B.  whereas Article 18 of the International Covenant on Civil and Political Rights declares that everyone has the right to freedom of thought, conscience and religion; whereas this right includes the freedom to have or to adopt a religion or belief of one's own choice, and the freedom, either individually or in community with others and in public or private, to manifest this religion or belief in worship, observance, practice and teaching,

C.  whereas freedom of thought, conscience and religion applies to adherents of religions, but also to atheists, agnostics and people without beliefs,

D.  whereas the number of attacks on Christian communities has risen worldwide in 2010 as well as the number of trials and sentences to death for blasphemy, which often affect women; whereas statistics on religious freedom in recent years show that the majority of acts of religious violence are perpetrated against Christians, as indicated in the 2009 Report on Religious Freedom in the World prepared by the organisation ‘Aid to the Church in Need’; whereas in some cases the situation facing Christian communities is such as to endanger their future existence, and if they were to disappear, this would entail the loss of a significant part of the religious heritage of the countries concerned,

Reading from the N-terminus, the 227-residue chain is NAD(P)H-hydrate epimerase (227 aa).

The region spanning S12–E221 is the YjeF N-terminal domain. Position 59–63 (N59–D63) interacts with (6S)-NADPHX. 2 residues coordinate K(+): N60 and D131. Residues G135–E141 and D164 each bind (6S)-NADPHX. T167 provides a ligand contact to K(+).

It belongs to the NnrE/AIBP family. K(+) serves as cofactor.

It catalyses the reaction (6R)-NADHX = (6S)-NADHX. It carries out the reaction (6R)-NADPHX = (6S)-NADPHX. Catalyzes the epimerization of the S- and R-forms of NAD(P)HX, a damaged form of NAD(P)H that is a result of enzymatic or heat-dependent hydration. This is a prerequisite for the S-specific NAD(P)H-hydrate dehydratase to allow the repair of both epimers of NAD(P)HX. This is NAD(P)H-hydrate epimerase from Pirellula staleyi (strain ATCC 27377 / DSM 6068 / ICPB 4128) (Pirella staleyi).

E.  whereas once again innocent lives were being cut short in atrocious attacks designed to strike the Christian community in Nigeria on 11 January 2011; whereas on 24 December 2010 there were attacks against several churches in Maiduguri and on 25 December 2010 there were bomb attacks in the Nigerian city of Jos, which led to the killing of 38 civilians while dozens of others were wounded; whereas on 21 December 2010 men armed with swords and machetes assaulted a group of local Christian villagers, killing three and leaving two wounded, in Turu, Nigeria; whereas on 3 December 2010 seven Christians, including women and children, were found dead, whilst four others were left wounded in a attack in the city of Jos, Nigeria,

F.  whereas the assassination of Salmaan Taseer, Governor of Punjab, on 4 January 2011 as well as the case of Asia Noreen in Pakistan provoked protests by the international community,

G.  whereas a terrorist attack on Coptic Christians killed and injured innocent civilians in Alexandria on 1 January 2011,

H.  whereas on 25 December 2010 a priest and a 9-year-old girl were among the total number of 11 wounded when a bomb was set off inside a chapel on Christmas Day, in Sulu, Philippines,

I.  whereas the celebration of Christmas Mass in the villages of Rizokarpaso and Ayia Triada in the northern part of Cyprus was interrupted by force on 25 December 2010,